Before moving to California, I was looking for a job back in the solar industry. I believe solar is the future of electricity, and I was already familiar with the industry. I had a few interviews with different companies but ultimately took a position with Sunrun, the nation’s leading residential solar company. Sunrun in California essentially allows consumers to purchase panels or just electricity from us, replacing their expensive utility company. It’s almost a no-brainer for people to take advantage of our solar program, but the caveat to the job is that it is door-to-door.
I have done door-to-door in the past. Four years ago, I interned with Dish Network selling satellite tv in the North Texas region. It was a tough job back in the day. To make good money, you had to make several sales daily, six days a week. Similar to my current position, it revolved on saving consumers money. I learned a lot that summer but never got any momentum rolling as I had to leave Texas twice that summer for extended periods.
Since I have been back on the D2D grind, I’ve realized just how significant momentum is in the job. When you taste success, you can’t slow down or rest on your laurels; you must keep going and look for the next customer because they are out there.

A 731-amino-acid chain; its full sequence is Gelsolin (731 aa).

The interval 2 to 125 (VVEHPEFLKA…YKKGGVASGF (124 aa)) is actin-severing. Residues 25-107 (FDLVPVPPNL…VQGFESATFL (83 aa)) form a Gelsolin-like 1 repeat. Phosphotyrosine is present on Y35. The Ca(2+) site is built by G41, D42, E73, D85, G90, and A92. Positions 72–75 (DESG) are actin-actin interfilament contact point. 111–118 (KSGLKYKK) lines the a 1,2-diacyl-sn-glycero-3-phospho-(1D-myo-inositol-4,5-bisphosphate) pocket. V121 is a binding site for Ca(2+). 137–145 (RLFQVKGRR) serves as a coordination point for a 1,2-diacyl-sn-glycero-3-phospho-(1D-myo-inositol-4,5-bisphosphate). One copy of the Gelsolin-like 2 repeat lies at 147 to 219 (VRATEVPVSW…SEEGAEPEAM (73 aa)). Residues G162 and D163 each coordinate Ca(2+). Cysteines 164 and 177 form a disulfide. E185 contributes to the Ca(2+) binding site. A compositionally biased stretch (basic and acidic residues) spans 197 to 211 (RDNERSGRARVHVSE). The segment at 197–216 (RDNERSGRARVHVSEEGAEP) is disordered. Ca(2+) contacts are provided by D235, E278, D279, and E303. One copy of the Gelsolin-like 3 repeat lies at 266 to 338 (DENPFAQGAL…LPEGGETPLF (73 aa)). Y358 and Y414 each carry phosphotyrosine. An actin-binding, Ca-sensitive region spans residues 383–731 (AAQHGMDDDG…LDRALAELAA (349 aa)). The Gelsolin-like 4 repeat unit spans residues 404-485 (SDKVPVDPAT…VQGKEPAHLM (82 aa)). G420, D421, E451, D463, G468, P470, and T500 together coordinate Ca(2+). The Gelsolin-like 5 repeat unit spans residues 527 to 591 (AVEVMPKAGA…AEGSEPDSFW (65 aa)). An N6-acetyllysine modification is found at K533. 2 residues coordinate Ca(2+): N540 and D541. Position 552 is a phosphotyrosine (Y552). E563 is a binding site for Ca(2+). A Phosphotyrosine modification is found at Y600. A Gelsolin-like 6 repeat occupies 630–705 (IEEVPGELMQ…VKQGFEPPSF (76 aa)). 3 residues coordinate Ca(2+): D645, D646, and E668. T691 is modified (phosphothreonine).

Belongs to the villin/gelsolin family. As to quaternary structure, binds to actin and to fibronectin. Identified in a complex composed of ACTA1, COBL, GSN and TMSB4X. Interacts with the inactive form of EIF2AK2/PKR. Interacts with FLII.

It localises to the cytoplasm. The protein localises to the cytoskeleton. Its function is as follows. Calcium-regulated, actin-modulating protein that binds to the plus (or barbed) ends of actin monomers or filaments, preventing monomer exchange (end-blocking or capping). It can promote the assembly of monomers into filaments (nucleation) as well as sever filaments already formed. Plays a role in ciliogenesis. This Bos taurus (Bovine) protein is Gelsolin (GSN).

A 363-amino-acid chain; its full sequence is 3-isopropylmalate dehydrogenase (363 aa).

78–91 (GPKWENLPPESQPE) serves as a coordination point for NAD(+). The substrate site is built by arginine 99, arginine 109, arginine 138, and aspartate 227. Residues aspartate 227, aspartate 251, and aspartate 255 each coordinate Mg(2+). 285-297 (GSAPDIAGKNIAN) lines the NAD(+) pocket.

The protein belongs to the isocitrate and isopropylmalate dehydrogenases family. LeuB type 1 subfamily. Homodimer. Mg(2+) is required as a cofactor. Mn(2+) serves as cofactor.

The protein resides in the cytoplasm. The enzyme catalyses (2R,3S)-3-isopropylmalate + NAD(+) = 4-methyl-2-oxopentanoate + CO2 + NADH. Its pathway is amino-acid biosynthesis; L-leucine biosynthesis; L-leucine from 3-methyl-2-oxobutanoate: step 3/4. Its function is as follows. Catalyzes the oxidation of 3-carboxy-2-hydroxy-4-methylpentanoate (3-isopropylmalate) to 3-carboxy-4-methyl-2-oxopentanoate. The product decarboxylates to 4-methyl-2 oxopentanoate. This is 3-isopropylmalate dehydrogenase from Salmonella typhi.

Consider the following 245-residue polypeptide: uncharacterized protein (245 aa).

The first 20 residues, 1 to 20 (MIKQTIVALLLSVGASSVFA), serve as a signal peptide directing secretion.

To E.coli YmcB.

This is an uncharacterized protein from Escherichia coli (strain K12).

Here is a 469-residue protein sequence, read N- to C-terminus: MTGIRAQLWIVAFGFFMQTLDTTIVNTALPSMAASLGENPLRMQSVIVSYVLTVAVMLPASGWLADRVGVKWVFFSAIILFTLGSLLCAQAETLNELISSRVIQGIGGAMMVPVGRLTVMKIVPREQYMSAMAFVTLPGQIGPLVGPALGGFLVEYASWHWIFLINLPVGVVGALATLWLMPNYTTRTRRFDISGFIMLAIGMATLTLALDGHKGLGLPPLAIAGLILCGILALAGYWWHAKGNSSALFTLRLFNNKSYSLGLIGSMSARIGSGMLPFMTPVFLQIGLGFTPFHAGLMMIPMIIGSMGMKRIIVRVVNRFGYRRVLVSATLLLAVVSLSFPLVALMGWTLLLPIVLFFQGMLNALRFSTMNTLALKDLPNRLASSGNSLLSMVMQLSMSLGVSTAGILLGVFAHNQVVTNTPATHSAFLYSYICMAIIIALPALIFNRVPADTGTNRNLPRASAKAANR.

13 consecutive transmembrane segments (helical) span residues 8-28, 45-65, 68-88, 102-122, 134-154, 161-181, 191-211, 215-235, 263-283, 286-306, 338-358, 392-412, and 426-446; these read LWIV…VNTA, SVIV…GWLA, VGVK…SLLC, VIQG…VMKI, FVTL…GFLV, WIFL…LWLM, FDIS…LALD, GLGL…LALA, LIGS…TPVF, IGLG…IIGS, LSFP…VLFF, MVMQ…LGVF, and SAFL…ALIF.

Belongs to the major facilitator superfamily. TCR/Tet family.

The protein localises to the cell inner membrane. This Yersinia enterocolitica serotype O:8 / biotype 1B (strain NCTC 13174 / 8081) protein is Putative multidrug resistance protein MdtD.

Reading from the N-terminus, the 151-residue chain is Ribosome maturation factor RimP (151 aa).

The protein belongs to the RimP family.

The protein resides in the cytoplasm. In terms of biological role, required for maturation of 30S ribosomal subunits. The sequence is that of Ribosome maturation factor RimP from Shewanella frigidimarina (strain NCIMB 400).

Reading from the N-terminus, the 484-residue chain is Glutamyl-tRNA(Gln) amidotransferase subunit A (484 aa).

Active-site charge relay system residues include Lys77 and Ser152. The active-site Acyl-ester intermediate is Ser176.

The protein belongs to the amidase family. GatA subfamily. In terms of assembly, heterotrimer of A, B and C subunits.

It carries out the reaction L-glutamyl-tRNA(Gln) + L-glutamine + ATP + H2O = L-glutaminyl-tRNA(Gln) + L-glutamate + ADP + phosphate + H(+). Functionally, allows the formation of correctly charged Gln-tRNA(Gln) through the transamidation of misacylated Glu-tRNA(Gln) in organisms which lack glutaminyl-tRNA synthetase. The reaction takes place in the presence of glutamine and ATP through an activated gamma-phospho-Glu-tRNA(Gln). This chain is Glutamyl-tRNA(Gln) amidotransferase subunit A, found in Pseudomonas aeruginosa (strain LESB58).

The job is rewarding. I won’t go into specifics, but you can make good money doing what I do. Also, my direct leader told me in a conversation, “if you think about it, we are getting paid to do what people do on vacation, walk around San Diego and talk to people.” That does put things into perspective. Of course, not everyone is thrilled to have a conversation with the door-to-door guy. But my job is to find the people who want to have that conversation, and from there, it’s just about explaining how we do things and seeing if it’s a good fit for the prospect.
So the job is insanely fun and rewarding, but it can also be mentally taxing. As previously mentioned, not everyone is thrilled that I’m knocking on the door. In fact, most people aren’t too thrilled. I know better than to take things too personally from people, but when person after person is slamming the door in your face and rude, as rude as the day is long, it gets hard not to. That is easily the worst part about the job. It gets tough. You can wander the neighborhood you’re working in for hours without a good conversation or even a little bit of humanity shown to you.
On Saturday of this past week, I was in my territory working and got fed up and decided to take a break. I found a pickup soccer game not too far from me and went and played for two hours. It was a nice mental reset. I went home and showered, then returned to work and got a strong lead that could lead to multiple sales. Nothing is said and done, but at least by being persistent and resetting my batteries, I may have gotten a nice little paycheck.
This job has already taught me a lot. I expect to continue learning from it and grow as a person the longer I do it. Let’s build a world run by the sun.